I usually don’t offer advice. At least, I don’t offer it for free. I’ve written a few blogs and may even claim that a few of them are useful. However, if you’re in the position where you’ve been stuck with deciding what to purchase in the area of mobile computing carts or permanently fixed computers, in a hospital or healthcare setting, read this:
First, don’t believe anything you hear. We had a competitor who offered ten year warranties on their batteries. Many facilities ordered the mobile carts bolstered by this hefty parachute. I asked people to research the company because they were openly looking for a buyer. But potential customers responded with that same old worn out classic, “It won’t happen to me.”
Unfortunately, the company was sold and the new owner has no responsibility for warranty claims. So that ten year battery that you purchased better last for ten years if that’s what you budgeted, otherwise you’ll be out $1000 one or two times over the hoped for warranty period. Why does this happen to people? Because they want to believe outrageous claims.
I had a hospital invite me to a cart competition at their facility and when I got there they told me they were buying from a competitor. “Why?”, I asked. Because they have replaceable batteries that will last for ten hours. When I pointed out that the battery had 180 watt hours of usable power and their equipment was running at about 75 watts per hour, that meant they would get about 2 1/4 hours of run time, they didn’t believe me.
You might laugh and ask how something like that could have happened. One reason is that they were dealing with a handsome salesman with a large family in a nice suit from Macy’s. How could someone like that lie? When I checked in later and found they were getting about two hours of run time and it took nearly six hours to recharge batteries, so much so that they had to order more batteries to keep up with the need, I wasn’t surprised. In addition, they told me a battery had exploded emitting black smoke and necessitating the evacuation of a pediatric unit.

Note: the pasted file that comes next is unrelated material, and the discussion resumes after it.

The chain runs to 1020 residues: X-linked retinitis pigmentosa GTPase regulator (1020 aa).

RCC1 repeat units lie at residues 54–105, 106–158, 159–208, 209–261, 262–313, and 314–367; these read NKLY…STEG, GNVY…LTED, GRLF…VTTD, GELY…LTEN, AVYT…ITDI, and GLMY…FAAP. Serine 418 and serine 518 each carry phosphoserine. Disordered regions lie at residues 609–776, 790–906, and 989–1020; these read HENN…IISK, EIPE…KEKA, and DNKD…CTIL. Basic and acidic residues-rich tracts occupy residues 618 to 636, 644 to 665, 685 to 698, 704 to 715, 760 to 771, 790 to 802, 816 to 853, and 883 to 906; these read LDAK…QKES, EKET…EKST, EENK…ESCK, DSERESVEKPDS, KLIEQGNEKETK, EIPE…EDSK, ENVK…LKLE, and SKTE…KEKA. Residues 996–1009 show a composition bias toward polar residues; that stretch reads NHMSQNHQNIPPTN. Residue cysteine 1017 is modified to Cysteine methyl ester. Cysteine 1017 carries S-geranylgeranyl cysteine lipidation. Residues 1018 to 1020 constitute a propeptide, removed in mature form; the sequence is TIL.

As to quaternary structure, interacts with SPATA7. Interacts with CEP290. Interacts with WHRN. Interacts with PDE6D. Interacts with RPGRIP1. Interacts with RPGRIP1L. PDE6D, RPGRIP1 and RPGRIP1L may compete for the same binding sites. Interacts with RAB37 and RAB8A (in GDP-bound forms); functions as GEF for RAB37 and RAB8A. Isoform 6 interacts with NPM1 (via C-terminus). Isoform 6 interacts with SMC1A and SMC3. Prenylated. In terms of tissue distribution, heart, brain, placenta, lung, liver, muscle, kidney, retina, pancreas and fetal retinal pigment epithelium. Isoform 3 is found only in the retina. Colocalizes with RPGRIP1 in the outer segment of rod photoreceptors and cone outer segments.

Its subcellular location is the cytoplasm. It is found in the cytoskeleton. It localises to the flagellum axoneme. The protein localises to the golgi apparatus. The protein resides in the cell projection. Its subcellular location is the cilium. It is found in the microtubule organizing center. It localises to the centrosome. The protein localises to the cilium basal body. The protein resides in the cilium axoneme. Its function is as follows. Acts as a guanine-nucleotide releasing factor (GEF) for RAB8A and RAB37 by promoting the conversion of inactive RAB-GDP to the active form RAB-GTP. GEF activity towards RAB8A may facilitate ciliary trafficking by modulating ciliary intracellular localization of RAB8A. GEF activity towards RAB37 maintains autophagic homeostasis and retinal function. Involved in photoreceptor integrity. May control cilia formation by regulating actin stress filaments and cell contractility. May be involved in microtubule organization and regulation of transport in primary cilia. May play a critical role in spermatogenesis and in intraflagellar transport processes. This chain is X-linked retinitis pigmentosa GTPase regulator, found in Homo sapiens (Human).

How can you avoid these types of disasters? Believe me, that’s how. I get the story wrong infrequently and, when I do, my colleague Jim Boyd our founder and Vice President of Technology lets me know that I’m misleading our potential customers. That’s why customers who purchase equipment from me are, for the most part, satisfied. I hate to brag but I have a wealth of knowledge, I’m intelligent and can work through complex problems, and I like to take my customers to lunch.
Let’s face it, there has been an abundance of purchasing of EPIC Electronic Health Record applications over the last seven years. EPIC has a strong influence over it’s customers and the results have been positive for intransient information departments who battle with nursing over time and budget. However, EPIC has pushed hospitals towards installing in-room computers. This is the result of their application not working as well in a wireless environment.
Lately, I’ve found in some pockets of the country that EPIC consultants have made a complete turn around on computers. Though an in-room computer is not necessarily a bad idea, it has some drawbacks. I’ve spoken to many hospital executives who boast they are building new towers with the latest technology, including in room computers. That requires an information and power drop in some part of the room. It also makes the “brand new” hospital obsolete the day it opens.
Technology is changing and it doesn’t make much sense to anchor your state-of-the-art facility to today’s technology. It looks bad in rooms and future changes are difficult or impossible to make. I know, I used to work in the abandoned OR of an Ohio hospital. So much of what the hospital had built was fixed and unchangeable that a new OR had to be built a dozen years after the first opened. If you’re planning a building, consider modular. It works for almost all parts of the hospital, just ask our close associates at Logiquip who have the right modular build outs for your new hospital facility.